Since 2012, I've also been a part of the research team at the Yale Center for Faith and Culture, which is directed by one of my theology professors, Miroslav Volf.  I'm assigned primarily to a project on "God and Human Flourishing" that seeks to return accounts of the 'good life' to the center of Christian theological reflection and to find more rigorous, even transcendent rooting for the flourishing of human beings than can be provided by contemporary secularisms.  I also continue to be involved in an interdisciplinary project that grew out of Yale Divinity School's Marquand Chapel and the Institute of Sacred Music, concerned with how the theatre might not only be the site of possible social and spiritual collaboration between artists and theologians but also offer resources that theologians need to discern the performative dimensions of Christian life, doctrine, and scholarship more generally.  

Cutting across all of these has been my formation for ordained ministry in the Episcopal Church, which began shortly after my graduation from UT and has continued through my ordination to the diaconate at St. John's Cathedral in Knoxville this past June.  I'll be ordained to the priesthood this coming winter, and I'll continue my work as part-time clergy at St. Mark's Church in New Canaan, Connecticut.  I've been involved at St. Mark's since 2012 when I became their seminarian intern, and I've been so thankful to have the opportunity to practice pastoral care, to teach, and to preach there these past few years.  The crisis of preaching—that is, having to articulate your theology in public in a comprehensible and responsible way in only fifteen minutes—has been the occasion of some of the most rewarding (and theologically useful!) experiences of my life, and having the opportunity to struggle with complicated ideas and real life exigencies alongside devoted people in the classroom is a truly marvelous gift.  The beauty of theology is that, even as an academic pursuit, it, finally, is not the private domain of ivory-tower specialists but is always within the purview of a much broader public: namely, the church, as well as other interested democratic dialogue partners.  And I'm thankful that as I grow into the exercise of priestly ministry in theological work, I have the privilege of participating in the day-to-day life of this parish.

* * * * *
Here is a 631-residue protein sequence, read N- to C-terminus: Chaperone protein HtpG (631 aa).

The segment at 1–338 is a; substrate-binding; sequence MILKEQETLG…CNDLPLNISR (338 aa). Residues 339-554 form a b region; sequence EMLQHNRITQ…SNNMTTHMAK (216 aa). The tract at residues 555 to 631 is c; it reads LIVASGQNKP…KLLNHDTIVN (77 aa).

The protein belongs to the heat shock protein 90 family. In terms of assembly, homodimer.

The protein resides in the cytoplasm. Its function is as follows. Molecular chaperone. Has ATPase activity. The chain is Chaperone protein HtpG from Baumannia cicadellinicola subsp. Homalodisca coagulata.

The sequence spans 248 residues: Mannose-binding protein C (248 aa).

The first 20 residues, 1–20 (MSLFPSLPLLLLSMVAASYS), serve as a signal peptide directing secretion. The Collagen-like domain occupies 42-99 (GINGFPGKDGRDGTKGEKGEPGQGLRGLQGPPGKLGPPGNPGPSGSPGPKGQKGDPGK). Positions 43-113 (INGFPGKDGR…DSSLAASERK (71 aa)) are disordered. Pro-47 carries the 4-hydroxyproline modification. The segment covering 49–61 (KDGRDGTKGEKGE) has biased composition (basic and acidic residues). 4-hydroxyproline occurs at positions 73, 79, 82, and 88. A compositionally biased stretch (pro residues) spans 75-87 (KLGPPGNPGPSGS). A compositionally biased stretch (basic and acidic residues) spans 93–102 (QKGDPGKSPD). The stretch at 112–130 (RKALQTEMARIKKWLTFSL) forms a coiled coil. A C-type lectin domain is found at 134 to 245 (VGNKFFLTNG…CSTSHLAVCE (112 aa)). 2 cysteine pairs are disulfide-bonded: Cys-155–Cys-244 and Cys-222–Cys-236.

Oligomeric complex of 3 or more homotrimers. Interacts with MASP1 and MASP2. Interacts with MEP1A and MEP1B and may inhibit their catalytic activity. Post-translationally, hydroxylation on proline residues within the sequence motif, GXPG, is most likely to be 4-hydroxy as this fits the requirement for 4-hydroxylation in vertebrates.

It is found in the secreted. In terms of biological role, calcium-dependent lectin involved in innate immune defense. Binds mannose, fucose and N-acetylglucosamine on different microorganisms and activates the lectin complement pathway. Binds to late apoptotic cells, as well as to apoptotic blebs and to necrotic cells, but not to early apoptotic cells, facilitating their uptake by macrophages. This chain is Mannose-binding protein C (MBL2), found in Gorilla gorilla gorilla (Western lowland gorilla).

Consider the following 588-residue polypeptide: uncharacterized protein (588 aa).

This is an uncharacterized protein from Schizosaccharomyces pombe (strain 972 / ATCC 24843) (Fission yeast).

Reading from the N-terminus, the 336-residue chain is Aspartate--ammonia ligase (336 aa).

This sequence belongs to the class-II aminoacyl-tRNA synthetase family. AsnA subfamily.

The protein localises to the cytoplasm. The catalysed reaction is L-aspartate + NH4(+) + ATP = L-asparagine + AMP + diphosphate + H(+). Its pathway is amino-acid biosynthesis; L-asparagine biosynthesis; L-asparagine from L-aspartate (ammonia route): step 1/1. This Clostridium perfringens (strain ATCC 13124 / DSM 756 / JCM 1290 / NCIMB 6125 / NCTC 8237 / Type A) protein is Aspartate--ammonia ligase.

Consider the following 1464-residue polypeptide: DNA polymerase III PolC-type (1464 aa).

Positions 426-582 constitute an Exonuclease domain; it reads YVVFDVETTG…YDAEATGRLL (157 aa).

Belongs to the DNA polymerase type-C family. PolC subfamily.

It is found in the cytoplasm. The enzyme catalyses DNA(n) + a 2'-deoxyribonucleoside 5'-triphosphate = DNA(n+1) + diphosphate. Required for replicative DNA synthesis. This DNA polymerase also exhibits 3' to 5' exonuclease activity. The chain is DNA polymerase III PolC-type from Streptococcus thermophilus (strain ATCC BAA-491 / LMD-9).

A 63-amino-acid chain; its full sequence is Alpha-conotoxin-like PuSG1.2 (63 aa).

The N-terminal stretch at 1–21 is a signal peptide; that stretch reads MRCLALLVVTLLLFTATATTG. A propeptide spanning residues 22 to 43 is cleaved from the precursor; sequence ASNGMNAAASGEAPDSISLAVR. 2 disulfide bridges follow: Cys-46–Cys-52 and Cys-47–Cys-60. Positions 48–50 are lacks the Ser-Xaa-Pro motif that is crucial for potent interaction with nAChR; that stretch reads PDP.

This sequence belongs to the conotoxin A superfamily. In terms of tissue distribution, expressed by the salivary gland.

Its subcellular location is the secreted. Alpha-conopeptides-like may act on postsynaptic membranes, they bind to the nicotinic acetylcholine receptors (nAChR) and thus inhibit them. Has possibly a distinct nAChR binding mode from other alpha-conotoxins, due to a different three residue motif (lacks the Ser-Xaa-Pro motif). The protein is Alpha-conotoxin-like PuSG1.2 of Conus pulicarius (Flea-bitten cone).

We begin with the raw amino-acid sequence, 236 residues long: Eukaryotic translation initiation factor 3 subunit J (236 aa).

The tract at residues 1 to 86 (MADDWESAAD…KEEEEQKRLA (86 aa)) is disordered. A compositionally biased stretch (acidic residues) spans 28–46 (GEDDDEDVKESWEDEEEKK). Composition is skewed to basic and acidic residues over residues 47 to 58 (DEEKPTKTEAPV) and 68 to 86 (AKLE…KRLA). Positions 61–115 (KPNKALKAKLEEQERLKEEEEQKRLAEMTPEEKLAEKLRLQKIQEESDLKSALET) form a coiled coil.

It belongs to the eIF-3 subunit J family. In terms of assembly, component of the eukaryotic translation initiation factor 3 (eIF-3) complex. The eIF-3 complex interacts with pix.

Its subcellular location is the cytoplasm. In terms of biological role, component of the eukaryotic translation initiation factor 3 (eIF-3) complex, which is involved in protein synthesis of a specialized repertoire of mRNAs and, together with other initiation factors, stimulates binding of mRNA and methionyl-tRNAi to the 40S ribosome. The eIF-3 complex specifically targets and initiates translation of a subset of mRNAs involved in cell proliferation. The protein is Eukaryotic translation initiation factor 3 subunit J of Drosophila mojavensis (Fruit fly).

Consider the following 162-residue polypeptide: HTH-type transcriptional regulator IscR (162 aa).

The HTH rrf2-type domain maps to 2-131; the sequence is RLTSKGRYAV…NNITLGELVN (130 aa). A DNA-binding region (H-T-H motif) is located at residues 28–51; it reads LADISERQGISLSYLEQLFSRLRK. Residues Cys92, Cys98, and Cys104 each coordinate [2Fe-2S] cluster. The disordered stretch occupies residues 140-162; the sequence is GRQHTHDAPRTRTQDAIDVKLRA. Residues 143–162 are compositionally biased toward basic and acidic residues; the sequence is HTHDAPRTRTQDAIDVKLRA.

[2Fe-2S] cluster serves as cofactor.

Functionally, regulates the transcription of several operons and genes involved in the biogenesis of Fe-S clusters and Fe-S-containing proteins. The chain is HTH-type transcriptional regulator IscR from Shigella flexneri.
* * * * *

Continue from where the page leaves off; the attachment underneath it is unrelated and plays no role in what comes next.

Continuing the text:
My study at UT gave me invaluable tools for tracking the social and political ramifications of religious belief and practice, and it convinced me that religion has the potential not only to be wielded for ill but to make substantial contributions to the common good.  Everything in which I've been engaged since my graduation has been aimed at bearing this promise out, in the hope of making a positive impact in both the church and the world.